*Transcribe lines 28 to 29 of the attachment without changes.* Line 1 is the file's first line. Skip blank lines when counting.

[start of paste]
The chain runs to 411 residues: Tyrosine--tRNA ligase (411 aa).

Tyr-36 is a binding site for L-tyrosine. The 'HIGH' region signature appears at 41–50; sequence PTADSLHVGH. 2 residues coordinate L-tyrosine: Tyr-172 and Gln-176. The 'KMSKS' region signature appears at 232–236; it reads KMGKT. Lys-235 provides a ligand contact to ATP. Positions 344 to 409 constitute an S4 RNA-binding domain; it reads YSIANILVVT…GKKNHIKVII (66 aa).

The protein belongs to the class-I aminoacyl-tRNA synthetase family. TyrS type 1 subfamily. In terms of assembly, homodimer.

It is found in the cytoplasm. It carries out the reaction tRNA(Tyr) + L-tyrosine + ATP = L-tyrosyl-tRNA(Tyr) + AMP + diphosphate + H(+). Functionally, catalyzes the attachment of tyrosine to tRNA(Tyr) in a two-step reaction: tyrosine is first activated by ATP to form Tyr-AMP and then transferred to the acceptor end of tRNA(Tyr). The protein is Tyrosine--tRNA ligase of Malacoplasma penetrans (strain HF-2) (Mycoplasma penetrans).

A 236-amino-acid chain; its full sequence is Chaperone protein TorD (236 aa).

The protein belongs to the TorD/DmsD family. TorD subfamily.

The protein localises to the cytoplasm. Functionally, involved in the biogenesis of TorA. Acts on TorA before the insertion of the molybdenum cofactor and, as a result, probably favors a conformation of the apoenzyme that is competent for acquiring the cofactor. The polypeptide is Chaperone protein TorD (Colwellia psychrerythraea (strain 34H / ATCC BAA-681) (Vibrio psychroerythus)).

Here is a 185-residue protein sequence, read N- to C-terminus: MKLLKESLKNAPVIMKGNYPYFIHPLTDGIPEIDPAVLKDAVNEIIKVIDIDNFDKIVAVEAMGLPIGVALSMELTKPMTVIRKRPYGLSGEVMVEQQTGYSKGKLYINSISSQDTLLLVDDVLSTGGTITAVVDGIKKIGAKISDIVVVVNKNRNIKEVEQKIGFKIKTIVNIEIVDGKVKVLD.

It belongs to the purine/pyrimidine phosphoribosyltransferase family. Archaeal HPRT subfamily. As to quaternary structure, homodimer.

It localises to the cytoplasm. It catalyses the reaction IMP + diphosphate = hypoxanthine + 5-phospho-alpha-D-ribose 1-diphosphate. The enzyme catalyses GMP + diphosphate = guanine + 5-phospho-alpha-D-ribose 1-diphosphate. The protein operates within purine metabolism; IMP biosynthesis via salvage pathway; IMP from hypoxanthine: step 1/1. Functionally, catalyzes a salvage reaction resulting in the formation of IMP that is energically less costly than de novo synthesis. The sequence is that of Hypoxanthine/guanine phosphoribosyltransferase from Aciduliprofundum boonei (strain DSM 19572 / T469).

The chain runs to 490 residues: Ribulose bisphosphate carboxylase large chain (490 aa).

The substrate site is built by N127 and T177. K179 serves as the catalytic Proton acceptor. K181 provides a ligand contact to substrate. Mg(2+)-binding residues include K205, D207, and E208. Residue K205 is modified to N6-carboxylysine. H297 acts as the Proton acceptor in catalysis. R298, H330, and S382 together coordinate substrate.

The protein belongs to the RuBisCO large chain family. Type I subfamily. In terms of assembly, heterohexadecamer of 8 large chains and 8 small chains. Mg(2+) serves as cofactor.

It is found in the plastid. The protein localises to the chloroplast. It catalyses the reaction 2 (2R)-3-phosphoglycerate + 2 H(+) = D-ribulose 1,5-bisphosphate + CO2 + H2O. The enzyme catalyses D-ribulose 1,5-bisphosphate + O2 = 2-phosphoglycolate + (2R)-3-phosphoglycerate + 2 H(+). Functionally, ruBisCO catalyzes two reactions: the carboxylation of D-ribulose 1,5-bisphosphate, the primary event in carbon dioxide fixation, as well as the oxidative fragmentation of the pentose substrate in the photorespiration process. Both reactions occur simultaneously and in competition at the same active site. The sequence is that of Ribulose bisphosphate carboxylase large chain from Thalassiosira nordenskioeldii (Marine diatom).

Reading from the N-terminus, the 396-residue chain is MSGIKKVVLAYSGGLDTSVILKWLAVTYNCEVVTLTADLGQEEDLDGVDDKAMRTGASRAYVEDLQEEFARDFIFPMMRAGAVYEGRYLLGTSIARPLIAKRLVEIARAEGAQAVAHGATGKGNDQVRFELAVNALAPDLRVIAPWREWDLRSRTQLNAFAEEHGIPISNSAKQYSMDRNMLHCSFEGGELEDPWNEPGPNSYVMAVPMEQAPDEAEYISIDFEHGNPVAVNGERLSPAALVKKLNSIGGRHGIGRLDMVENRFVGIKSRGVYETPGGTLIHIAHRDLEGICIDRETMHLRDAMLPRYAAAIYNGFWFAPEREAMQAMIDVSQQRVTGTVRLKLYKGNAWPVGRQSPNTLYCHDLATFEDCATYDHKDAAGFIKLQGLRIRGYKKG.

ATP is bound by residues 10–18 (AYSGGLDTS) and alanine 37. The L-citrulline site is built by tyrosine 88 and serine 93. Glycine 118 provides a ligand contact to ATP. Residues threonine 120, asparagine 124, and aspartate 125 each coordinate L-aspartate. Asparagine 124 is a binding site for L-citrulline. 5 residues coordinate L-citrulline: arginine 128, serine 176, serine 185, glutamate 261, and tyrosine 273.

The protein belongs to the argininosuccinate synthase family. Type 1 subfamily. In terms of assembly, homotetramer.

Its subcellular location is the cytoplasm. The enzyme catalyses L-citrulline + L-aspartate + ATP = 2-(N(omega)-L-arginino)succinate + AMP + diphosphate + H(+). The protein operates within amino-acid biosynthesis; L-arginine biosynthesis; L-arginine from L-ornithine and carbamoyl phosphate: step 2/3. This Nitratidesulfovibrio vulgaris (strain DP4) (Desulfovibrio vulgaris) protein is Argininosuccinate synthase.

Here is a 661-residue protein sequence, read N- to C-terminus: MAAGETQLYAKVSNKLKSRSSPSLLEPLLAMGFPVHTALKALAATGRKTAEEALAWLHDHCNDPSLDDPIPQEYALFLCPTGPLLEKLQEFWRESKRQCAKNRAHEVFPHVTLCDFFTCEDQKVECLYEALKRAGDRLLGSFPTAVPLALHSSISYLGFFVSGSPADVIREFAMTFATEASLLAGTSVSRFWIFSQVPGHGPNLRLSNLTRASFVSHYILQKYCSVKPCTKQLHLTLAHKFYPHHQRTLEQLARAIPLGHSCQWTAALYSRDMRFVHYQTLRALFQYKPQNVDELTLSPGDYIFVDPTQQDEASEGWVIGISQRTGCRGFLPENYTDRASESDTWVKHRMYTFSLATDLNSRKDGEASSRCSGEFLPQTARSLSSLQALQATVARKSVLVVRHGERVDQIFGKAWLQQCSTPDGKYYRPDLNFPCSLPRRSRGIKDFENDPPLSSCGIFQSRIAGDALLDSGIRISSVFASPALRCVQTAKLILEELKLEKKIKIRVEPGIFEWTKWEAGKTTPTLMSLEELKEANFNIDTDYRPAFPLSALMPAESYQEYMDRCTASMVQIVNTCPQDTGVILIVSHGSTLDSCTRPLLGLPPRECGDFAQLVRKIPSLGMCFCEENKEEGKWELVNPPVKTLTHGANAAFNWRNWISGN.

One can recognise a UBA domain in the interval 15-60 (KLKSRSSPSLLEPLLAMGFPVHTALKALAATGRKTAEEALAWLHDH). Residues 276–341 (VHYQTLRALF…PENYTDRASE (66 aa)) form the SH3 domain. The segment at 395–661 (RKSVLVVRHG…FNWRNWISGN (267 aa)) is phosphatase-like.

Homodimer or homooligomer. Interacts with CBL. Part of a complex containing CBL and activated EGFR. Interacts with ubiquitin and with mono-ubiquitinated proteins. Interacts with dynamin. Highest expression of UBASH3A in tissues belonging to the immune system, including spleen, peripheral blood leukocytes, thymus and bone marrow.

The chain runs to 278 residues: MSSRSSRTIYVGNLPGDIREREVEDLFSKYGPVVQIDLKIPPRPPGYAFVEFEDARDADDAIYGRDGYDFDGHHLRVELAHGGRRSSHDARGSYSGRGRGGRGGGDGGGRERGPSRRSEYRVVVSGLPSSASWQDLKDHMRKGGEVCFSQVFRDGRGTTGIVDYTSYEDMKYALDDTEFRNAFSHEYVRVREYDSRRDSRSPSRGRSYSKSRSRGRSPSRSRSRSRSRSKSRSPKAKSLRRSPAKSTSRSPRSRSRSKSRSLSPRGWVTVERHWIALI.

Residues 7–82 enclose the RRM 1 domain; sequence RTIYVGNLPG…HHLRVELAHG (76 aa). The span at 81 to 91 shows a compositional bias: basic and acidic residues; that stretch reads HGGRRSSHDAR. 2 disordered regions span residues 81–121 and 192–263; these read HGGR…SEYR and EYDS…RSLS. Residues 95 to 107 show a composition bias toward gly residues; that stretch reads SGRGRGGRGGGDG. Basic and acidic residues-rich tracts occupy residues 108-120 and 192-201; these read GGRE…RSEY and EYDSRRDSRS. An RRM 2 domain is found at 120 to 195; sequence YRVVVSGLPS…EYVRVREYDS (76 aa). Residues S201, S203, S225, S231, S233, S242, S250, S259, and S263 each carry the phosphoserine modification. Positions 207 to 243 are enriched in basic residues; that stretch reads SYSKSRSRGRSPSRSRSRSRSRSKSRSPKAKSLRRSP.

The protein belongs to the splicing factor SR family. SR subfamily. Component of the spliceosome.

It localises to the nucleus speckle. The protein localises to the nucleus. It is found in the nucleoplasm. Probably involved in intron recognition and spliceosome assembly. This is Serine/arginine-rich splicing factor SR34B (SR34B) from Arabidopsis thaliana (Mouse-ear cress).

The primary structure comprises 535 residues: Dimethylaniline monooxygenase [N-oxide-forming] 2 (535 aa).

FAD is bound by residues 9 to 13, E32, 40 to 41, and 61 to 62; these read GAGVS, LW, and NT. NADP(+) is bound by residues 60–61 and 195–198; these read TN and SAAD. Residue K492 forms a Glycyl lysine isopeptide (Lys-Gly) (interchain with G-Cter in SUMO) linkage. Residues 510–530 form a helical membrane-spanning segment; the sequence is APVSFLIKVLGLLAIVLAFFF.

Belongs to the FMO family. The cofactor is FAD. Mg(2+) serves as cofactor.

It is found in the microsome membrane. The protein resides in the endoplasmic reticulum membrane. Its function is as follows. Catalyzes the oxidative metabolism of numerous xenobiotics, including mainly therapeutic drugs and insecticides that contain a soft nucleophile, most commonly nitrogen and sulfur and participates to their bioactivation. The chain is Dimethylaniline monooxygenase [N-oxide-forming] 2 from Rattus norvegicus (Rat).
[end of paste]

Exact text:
Belongs to the FMO family. The cofactor is FAD. Mg(2+) serves as cofactor.

It is found in the microsome membrane. The protein resides in the endoplasmic reticulum membrane. Its function is as follows. Catalyzes the oxidative metabolism of numerous xenobiotics, including mainly therapeutic drugs and insecticides that contain a soft nucleophile, most commonly nitrogen and sulfur and participates to their bioactivation. The chain is Dimethylaniline monooxygenase [N-oxide-forming] 2 from Rattus norvegicus (Rat).